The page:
In your average day at work, how often would you stop to think about the ethical impact of your decisions?
For C-level executives ethics is becoming an increasingly hot topic; and one which they cannot afford to shy away from. The repercussions of workplace misconduct have never loomed larger in public consciousness. Due to the amplification effect of social media, increased attention now gets placed upon misconduct. Particularly for those at the executive level who find themselves tied up in a scandal (or displaying an ambivalent response to one) the impact on their organisation is not inconsequential.
A senior executive’s reputation will play a large role in their career success, and as we sit with senior leaders in the world’s largest business in our roles at The Bakery, we sense the importance of personal integrity that lies behind major business decisions.
We see how technology has increased the virality of media, uncovering corporate scandals quickly then spreading them like wildfire through social media.
A recent study by management consultancy Strategy& reveals that for the first time in history, the most common reason for a CEO firing today will be a lapse in integrity. Last year showed record levels of misconduct as the cause of their departure — as well as the turnover of C-suite being as much as 18% annually.
Just look at recent media cases of CEO’s moral compass being called to question in the media this side of 2019 alone. Allegations of misconduct have led to the public defamation or resignation of long-standing executives including:
Leaders are under more scrutiny than to conform to the highest ethical standard to remain reactive in the face of real-time social media news cycle pressures, tighter C-suite succession planning and greater scrutiny from both investors and the public. Boards are placed under scrutiny to make a public statement and ‘resolve’ the executive’s position within the company.
But when we talk about ethics within the context of technology, the first thing that comes to most people’s minds is the role that ‘Big Tech’ plays on the world stage. How technology bears influence on global decisions around privacy, democracy, safety and the accurate representation of people in consumer products. Discussions are usually centered around training A.I. to remove negative bias, or the moral code of driverless cars, or the protection of children from harmful content online.
But rather than focusing the discussion upon the ethics oftechnology, what about the use of technology in ethics?
What are the ways in which organisations can use technology to help improve its ethical conduct?
There is a rising trend amongst large organisations to put ethics front and centre.
The emergence of C-suite positions being handed out to leaders with titles including Chief Ethics Officer, Chief Integrity Officer, and Chief Trust Officer are early signs that these topics are of utmost importance to the Board.
At The Bakery, solving business challenges using tech solutions across the startup ecosystem lies at the heart of our offering. So we are excited by the emergences of this trend we are now coining ‘ethics-tech’, which, at its core helps organisations to stay on the right side of integrity.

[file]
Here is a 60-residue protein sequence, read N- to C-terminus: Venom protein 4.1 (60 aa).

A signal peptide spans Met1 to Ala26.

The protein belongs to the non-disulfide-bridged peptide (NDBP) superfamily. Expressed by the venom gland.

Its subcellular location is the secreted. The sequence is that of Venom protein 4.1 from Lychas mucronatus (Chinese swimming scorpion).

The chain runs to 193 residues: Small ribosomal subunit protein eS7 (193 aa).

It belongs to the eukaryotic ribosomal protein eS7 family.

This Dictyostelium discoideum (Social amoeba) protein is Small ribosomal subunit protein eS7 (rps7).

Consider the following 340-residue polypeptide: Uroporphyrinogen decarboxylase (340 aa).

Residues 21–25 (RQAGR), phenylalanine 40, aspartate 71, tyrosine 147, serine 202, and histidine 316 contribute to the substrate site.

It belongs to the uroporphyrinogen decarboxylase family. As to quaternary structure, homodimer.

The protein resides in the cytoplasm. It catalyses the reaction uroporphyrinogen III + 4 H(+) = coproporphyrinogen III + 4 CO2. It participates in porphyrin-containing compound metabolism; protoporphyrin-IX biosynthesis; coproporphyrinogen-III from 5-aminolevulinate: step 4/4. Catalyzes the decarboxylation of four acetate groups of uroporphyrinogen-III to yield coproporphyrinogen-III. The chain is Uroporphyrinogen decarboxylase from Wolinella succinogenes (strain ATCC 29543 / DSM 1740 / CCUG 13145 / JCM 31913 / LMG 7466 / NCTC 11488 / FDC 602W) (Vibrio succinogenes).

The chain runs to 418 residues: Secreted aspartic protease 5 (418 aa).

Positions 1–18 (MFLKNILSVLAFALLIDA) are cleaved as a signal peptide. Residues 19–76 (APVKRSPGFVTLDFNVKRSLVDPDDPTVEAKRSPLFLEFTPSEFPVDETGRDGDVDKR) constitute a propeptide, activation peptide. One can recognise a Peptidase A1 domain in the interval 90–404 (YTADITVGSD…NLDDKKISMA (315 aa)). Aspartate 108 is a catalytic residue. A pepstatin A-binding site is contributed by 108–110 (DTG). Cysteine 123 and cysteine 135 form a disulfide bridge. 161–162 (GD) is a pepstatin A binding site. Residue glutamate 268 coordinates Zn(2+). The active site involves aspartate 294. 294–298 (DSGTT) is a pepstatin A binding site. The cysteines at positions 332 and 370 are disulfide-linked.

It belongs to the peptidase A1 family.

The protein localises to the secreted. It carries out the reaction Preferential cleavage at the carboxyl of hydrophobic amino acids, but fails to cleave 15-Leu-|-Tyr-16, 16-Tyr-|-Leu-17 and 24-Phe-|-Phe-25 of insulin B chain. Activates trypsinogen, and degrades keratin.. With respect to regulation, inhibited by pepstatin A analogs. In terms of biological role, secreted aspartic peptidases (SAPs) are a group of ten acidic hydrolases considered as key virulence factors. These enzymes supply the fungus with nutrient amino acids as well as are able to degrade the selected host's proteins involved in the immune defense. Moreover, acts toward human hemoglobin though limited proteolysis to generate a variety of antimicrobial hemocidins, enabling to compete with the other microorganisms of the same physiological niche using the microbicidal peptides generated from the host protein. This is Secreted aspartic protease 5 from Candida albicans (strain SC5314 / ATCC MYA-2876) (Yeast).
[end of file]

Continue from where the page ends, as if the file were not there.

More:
To get you thinking about what this might look like in your own organisation, we’ve profiled a few startups with solutions we consider vital in the protecting, advancing, and addressing of business ethics.
The modern slavery due diligence platform RightsDD enables organisations to keep track of their supply chains in order to remove suppliers violating modern-day slavery acts. With 40m slaves living in the world today, over a third of these are exploited in business supply chains. The RightsDD team includes human rights lawyers and has been built to support business’ understanding of where they might be at risk of violating laws. They are alumni of the tech-for-good accelerator Bethnal Green Ventures and have the backing of leading organizations in the anti-slavery and tech for good field.
A platform for measuring and resolving workplace harassment and bias, InChorus enables employees to keep track of ‘microaggressions’ as and when they occur. The startup is built on the premise that workplaces need to foster psychological safety and that culture can indeed be measured, and improved upon if problematic behaviour gets logged and therefore prevented early enough in its lifecycle.
A responsible sourcing company, PeerLedger gives companies a tool to protect a range of ethical standards — across human rights, personal safety and environmental factors. Their use of blockchain technology certifies the conduct of organisations, with a view to making protocols transparent. By ensuring higher quality materials are produced, documents are secured and products sourced — the integrity of the supply chain right to the customer is held at the highest value.
We’d love to hear from you if this resonates with the current concerns of your organisation and understand how you are currently approaching these challenges.
Do you feel there is a role for technology to support your efforts to remain ethical as an organisation?